An anomaly in the Gregorian calendar finds us precisely four weeks, which happens to be one calendar month beyond my surgery. March 13 follows 4 Wednesdays subsequent to February 13 an interesting fact.
My session with the speech therapists (yes, they double-teamed me) turned into a "shut up and give it time, you sound better than you think you do." I am mollified if nothing else, but do admit that as the swelling goes down, my voice improves. I also find that when I take time to think about my words, slow my rate and over-enunciate, my voice is most impressive. Have I mentioned my lack of patience? Yes . I still sound pretty "sloppy" most of the time.
I also find I tire quickly after talking too much. My tongue, jaw and cheeks ache after a long meeting (many of those lately) or a sales presentation (a few of those as well). Originally the doctor had told me to plan on 6-8 weeks recuperation. I returned to work in less than two weeks. It is now just four I should not be surprised that I am tired. Shucks, I only worked an 11-hour day today. A breakfast meeting at 7 started my day with a 5 PM staff meeting (yes, you still have a job <today> ladies) as the ending bookend.
On top of that, I'm currently averaging about 3 hours of sleep a night. On Saturday morning the company's owner told me he was firing my boss and I would take over "in the interim". I got a 25% pay increase and 6-9 months to save the job of four people one of them me. I spent today hugging one person goodbye and trying to hold two others (plus myself) together. My arms are tired too and a bit shaky.
As I took my two badly needed strolls around the block today, passing Walgreen's without stopping off for a pack of death and a book of matches got very difficult. I think I need a different route, and will start that tomorrow. I was dying for a smoke at several points today, but won't die of one.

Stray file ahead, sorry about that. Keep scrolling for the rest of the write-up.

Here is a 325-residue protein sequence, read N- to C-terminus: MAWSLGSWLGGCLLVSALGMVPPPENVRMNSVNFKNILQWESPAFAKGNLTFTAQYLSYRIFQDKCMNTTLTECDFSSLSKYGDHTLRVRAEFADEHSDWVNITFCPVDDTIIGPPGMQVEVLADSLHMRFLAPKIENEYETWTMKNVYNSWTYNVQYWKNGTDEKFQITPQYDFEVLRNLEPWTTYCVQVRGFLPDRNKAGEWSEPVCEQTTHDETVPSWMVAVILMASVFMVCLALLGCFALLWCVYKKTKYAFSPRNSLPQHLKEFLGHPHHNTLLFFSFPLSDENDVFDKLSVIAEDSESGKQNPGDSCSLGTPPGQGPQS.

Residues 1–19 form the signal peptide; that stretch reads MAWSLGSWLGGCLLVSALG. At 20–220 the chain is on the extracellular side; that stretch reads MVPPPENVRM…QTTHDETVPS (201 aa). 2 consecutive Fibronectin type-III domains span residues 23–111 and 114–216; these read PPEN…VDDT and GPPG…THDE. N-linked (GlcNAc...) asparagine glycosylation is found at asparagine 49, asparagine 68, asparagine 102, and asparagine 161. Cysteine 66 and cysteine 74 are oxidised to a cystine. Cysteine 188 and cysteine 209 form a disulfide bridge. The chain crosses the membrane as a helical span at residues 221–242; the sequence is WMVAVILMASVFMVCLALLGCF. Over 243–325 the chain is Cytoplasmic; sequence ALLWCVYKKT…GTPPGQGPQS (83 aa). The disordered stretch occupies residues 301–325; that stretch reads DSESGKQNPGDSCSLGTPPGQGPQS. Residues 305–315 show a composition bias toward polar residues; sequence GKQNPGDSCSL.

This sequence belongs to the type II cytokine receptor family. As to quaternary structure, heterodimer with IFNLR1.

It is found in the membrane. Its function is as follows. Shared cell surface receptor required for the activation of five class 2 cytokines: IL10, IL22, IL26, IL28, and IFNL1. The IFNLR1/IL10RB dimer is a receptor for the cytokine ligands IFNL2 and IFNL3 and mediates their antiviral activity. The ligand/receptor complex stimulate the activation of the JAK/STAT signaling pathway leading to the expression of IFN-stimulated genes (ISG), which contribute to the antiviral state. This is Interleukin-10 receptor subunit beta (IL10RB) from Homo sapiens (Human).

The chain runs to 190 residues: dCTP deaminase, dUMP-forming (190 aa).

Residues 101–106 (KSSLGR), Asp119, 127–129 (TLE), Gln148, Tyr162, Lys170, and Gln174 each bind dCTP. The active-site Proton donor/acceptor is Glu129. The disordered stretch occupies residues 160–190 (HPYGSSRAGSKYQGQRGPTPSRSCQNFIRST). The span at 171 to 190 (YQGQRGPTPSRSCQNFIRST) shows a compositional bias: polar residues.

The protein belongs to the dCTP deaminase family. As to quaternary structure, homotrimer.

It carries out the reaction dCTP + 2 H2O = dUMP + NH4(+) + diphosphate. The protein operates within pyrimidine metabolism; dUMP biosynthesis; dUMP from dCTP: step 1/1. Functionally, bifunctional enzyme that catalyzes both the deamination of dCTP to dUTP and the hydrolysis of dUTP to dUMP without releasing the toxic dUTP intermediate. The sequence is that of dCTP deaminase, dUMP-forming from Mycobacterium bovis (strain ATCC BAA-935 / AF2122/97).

I am now down to a 14-Mg patch nearly ready to discard the Zyban and amazingly smoke-free. Had you told me a year ago that I would quit overnight and remain a non-smoker, I would have laughed my posterior loose. Fear is one Hell of a motivator, and I am living proof. My secret is the post-op pictures and the disappointment it would cause in Kay if I smoke again.
Each of the three times I previously quit, failed for one reason. I did not see enough benefit of quitting. Food did not taste that much better (still true). I must have an asbestos palate. Yes, I am aware my sense of smell has improved, with mixed results as noted before. I breathe better and snore less, which Kay celebrates. I have more energy and wind (when I am sleeping well) and do admit to being aware of positive changes. But not enough to have quit if I were not afraid of a very recent and real threat of death from the things I still crave.
Two new brothers-in-arms battling both cancer and the causal cigarette addiction wrote me today. One is 5 years smokeless, the other still trying to get through a day. The three of us understand the depth of addiction we suffer, acknowledge it and fight on. One is quite healthy, I am guardedly optimistic but the third is facing more biopsies and worry. All of us empathize with the one being biopsied offer a mention of Mark to whoever you beseech for help when it is needed. I have and will hold constant in that process.
I am back to my "real life" to most extents. I am also advised by a wise woman to forget how things "used to be" and adapt to what they are now. Not settle, adapt, as in overcome. My voice may never cause rapture again if it ever really did.